Savior town or SaveYour.Town

Are you waiting for a savior company or do you want to save your own town?

You have everything you need to save your own town. 

You bring Becky and me in to help you bring to light the good things, learn about and find Idea Friendly ways to conquer the not so good things and to help you save your town. When we chose our name SaveYour.Town, we wanted something that was all about you. 

On occasion people have mistaken our name for Savior.Town. Both of us are rural folk, and we wouldn’t want some consulting company to come to our town with the promise of being the savior if we did what they told us to do. Often based on some big city template that has been dumbed down to fit a small town. They take their form and change the names of the towns and reuse it, over and over. It then ends up on a shelf, with all those other plans no one liked. 

They say things like: 

“You need to find a new industrial business and your town will be saved! 

Every small town should have a plaza! 

That’ll be $60,000 for our services.”

No kidding, you’ve told us outsiders have said those things to you. You found out those consultants were not listening to you, and what you wanted.

Chasing smokestacks is not the answer, and it is not what you said you want either

In the past, traditional economic developers would chase smokestacks, that  big new industry that would save their town. Many still do that today, and only that. The Old School methods of answering corporate relocation queries or RFPs, and trying to recruit “good factory jobs,” fails to connect with the most important rural challenges people told us about.

Although rural economic development often centers around creating jobs, this was one of the least-mentioned challenges in the Survey of Rural Challenges in all four rounds. In the first survey in 2015 five times as many people mentioned a lack of available people in the workforce than mentioned a lack of jobs. That was true in the 2023 Survey as well.

Recruiting outside firms is an even bigger mismatch, especially seeking out national chains or franchises. Small town people simply didn’t mention this as a possible solution to any of their challenges. A very few people mentioned a specific type of business they feel their town is missing or they wish their town had, but most talked about finding a local person to start that business. They want their own entrepreneurs in business.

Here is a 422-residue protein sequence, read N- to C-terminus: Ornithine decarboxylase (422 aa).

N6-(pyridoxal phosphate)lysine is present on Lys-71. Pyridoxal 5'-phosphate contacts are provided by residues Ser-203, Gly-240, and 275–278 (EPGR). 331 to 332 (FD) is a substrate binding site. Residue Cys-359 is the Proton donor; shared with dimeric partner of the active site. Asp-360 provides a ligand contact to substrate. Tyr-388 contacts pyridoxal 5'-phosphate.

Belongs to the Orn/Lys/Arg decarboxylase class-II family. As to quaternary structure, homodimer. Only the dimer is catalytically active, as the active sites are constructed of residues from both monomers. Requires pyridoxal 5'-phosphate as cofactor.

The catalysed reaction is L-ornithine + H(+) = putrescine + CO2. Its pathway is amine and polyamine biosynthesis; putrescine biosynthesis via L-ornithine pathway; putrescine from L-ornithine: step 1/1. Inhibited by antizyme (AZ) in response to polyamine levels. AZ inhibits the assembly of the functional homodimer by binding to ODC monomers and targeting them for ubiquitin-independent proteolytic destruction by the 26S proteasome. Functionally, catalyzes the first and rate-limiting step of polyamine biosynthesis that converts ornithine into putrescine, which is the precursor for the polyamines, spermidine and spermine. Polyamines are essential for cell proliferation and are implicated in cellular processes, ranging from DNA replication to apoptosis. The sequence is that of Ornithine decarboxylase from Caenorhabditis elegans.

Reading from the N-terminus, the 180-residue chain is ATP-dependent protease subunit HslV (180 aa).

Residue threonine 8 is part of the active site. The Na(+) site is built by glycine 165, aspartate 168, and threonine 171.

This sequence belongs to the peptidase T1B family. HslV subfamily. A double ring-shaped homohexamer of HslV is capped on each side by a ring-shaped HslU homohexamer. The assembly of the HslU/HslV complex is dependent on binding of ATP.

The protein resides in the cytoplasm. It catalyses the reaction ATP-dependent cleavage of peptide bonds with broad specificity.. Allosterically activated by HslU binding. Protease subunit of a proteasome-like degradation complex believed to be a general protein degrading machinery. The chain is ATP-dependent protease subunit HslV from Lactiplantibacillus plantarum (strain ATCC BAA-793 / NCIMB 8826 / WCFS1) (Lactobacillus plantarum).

No one called for an outside savior business to swoop in and save their town.

What do you want? 

Instead, our survey results showed that rural people are more focused on the economic health of their downtown. Downtown business district issues were frequently mentioned, including the types of businesses, the need to support downtown businesses, the difficulty drawing residents downtown for shopping and activities, and the tough competition with online and big chain retail companies. 

What’s a plaza got to do with it? 

Some consultants believe that they know the one solution that every town ought to do, like putting a plaza downtown will be the best thing to do for your downtown to succeed. They think it will bring more traffic to the stores, and that more people will shop there. It will be a focal point you can be proud of. And you know what? We like plazas, too, but we won’t promote one if it’s not your priority.  

All small towns are not the same. 

There are more important ways to help your downtown based on your own people, your own priorities! Working with entrepreneurs to try their product or services out in a pop up is one. Or a pop up inside another business. Or an incubator project in an empty building. Or a shared space with 4 other entrepreneurs. These solutions work, are affordable and help to strengthen your downtown. Plus they’re more focused on people, your people. And if these match your priorities, then they’re worth taking small steps to test.

$60,000 for a visit and a report that goes on a shelf? 

It’s not so much about the money, it is about what kind of help is really provided. You want a team that will:

  • Listen to your needs and wants, really listen
  • Help you get started on taking small steps towards completing the big goal, right away 
  • Show up with stories they can share of other communities who are doing the things you’d like to see
  • Be able to connect you to other resources if they can’t provide it
  • Not write a stodgy plan that no one will take action on and it will go on the shelf with all the other plans.

Our team is:

  • Affordable! Worth investing your time and money in.
  • Rural like you. Have lived and worked in small towns and rural areas and understand your needs and concerns.
  • Flexible and open to changes along the way. 
  • Knowledgeable. We either know, or know where to find out the answers and are able to work with you to know them too.
  • Able and willing to give you a follow up presentation that shares what you said you wanted, talks about what steps you’re already taking, stories of towns like yours taking action and suggestions for next small steps. 
  • Available after the visit and presentation to answer questions and hear your stories. 

Are you ready to save your own town? Be your own kind of savior? Let’s talk about it! 

Deb Brown and Becky McCray on an old bridge in a rural area


Becky McCray and Deb Brown

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